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    hmm I dont get why people would want to spend 400+ dollars on a satelite system that does not give you true 1080i pictures and makes you sign a contract when you can do HDTV on Cable with no contract no box to buy and no extra costs over what normal digital cable cost's.

    I know I'm gonna get flamed for this.
     
  12. Tom Grooms

    Tom Grooms Second Unit

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  13. Darryl

    Darryl Stunt Coordinator

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  14. JeremyFr

    JeremyFr Supporting Actor

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    I can understand in areas where HDTV is not available through cable but in areas where it is the choice would be simple for me.
     
  15. ManW_TheUncool

    ManW_TheUncool Producer

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  16. RobertSing

    RobertSing Agent

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    A point of clarification - with the DirecTV HD box, do I still need an antenna? I know the DTV box will get OTA channels, but didn't know I still needed rabbit ears. Please clarify.
     
  17. Robert_J

    Robert_J Lead Actor

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    The antenna is how you pick up the OTA channels.

    -Robert
     
  18. Steve Schaffer

    Steve Schaffer Producer

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    You need a separate antenna for OTA, and rabbit ears probably won't work as they're for VHF and most HD is on UHF.
    The sites mentionned in some previous posts can guide you as far as what type of antenna to get and which direction to aim it.

    Most folks aren't familiar with antennas for tv reception any more but a good rule of thumb is that if you can receive a good signal on the analog version of a particular station, the digital one will come in as well. TV broadcast quality, digital or ntsc, is very dependent on "line of sight" between your antenna and the transmitter, though not nearly as much so as a direcTV dish.
     
  19. Cary P

    Cary P Stunt Coordinator

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    Jeremy,

    I am generally a satisfied DirecTV customer, but recently gave the COX cable HDTV service in Las Vegas a try for one of reasons you mentioned - avoiding the high expense of purchasing a set-top box. Although the quality of the HD channels through Cox was fine, I cancelled the service within thirty days and decided to stick with DirecTV. I did this for a few reasons:

    1) High Cost - COX requires a minimum level of digital service in order to get the HD channels. I wasn't willing to pay all of the ongoing extra monthly fees just to get a few local channels in HD. With a HD DirecTV receiver and an antenna, I can get the local channels here in Vegas for free - no monthly fee to Cox or DirecTV for locals.

    2) Horrible Cable Box - COX uses the Scientific Atlanta 3100 box, and as Mr. Wong states below - that thing sucks! There was no way I was going to ditch my DirecTivo for that rig. To make matters worse, COX charges an extra $10 a month for the use of the 3100 box - big time rip-off.

    3) Bogus Installation fees - COX wants $50 to install the 3100, even though the only difference between installing it and a regular digital cable box is the component video cables. They would not let me pick up the box and install it myself, I was forced to pay $50 so their guy could bring the box to me and watch while I hooked it up to my system.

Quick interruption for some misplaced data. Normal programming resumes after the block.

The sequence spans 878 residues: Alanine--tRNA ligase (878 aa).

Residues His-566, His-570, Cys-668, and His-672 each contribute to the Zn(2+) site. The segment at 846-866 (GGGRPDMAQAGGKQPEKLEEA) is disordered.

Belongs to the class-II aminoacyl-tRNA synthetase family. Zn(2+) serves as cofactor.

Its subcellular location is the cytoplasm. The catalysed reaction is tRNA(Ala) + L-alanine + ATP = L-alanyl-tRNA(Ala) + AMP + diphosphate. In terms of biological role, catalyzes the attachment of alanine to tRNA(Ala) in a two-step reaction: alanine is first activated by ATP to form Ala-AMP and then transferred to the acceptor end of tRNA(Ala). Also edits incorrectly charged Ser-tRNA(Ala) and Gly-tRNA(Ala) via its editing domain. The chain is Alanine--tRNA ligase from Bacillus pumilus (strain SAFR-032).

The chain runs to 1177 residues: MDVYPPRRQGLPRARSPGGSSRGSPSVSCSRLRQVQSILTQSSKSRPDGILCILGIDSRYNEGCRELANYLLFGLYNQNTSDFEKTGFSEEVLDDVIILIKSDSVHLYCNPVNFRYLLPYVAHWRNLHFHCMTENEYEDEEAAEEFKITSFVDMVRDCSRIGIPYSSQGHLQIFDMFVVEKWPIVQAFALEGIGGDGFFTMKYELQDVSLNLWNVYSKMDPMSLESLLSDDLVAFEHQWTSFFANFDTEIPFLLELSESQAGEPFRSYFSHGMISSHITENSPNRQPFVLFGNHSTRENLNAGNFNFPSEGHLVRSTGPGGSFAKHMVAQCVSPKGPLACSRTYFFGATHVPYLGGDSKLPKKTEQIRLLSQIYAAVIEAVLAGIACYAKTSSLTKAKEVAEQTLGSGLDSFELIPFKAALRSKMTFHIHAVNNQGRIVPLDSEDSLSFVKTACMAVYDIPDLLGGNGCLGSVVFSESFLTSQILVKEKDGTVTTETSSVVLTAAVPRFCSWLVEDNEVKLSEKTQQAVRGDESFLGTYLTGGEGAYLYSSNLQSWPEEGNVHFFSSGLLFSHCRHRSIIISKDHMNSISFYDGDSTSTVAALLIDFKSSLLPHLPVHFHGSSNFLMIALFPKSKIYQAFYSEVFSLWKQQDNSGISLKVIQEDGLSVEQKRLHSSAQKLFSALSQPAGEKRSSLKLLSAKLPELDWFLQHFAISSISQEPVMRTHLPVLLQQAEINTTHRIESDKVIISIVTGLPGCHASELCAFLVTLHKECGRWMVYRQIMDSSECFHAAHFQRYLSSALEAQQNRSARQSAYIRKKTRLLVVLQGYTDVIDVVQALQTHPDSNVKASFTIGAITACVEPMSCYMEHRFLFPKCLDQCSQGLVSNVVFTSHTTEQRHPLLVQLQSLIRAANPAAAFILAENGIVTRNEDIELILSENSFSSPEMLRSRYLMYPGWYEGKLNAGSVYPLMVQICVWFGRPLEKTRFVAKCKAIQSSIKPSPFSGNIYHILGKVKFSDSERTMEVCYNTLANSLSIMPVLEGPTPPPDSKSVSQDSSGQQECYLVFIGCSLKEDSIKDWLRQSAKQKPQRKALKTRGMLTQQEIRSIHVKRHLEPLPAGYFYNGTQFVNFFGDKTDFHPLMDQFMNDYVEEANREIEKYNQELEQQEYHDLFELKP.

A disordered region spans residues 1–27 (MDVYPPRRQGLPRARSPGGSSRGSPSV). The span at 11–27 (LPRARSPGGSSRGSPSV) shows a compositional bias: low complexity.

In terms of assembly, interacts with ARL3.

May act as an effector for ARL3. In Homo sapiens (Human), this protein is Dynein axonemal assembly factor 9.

When I added up the extra fees for installation, cable box and remote rental fees, and minimum level of digital channels I didn't really want just to get HD locals, I figured in about 8 months it would easily add up to the cost of purchasing a nice HD DirectTV box. So I called COX to cancel and got all of my money back under their 30 day satisfaction guarantee.

    I then called DirecTV and they gave me free installation of a SatC kit, free HBO and Showtime for six months, and a $50 service credit to help offset the cost of an HD DirecTV box.

    I don't want to flame COX, I have to hand it to them for at least offering HD service. But when I added up the pros and cons, it made more sense for me to stick with DirecTV.

    Also, I spend about half my time working in the Bay Area, and there is no chance of the cable company here (AT&T) even offering HD service any time soon. When I called AT&T to inquire about this, the c.s. rep did not have a clue, saying that there are currently no channels in the Bay Area broadcasting in HDTV (a total crock), and then went on to say that DirecTV must have lied when they said I could get HD channels with their service (more B.S.)!

    So for many people these considerations aren't even an option, you are lucky if you can get any HD service at all with most cable companies.

    With the recent announcement of an HD DirecTivo at CES, and with credible rumours of DirecTV offering an HD package including ESPN-HD, three HDNets, Discovery HD, and more by April - DirecTV is still a very attractive option for those looking for HDTV programming.

    Cary
     
  20. AustinKW

    AustinKW Stunt Coordinator

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    Cary and Man,

    You guys have some very legitimate points and have expressed them very well.

    That said, I think you both may be shortchanging cable HD vs. DBS if you look at things in a slightly longer time frame. The "elephant in the room" is DBS's limited bandwidth. This point is crucial - not so much now but very soon.

    Let's run the scenario forward a year or so. Cable will have 20+ HD channels - all locals, all premiums, all sports. DBS, on the other hand, is crippled by its local-in-local model. It simply CANNOT deploy HD at anywhere near the scale cable can. So, if you're DBS a year from now, you're giving up local HD, some premium HD and probably a good deal of sports HD.

    I'd advise you both look to the future rather than at the situation as it exists currently. I would also counsel you to examine very carefully your local cable operator's physical plant to make a determination whether it can support the large amount of HD content coming in the near future. Cable MAY be able to handle it - DBS certainly will not.

    Austin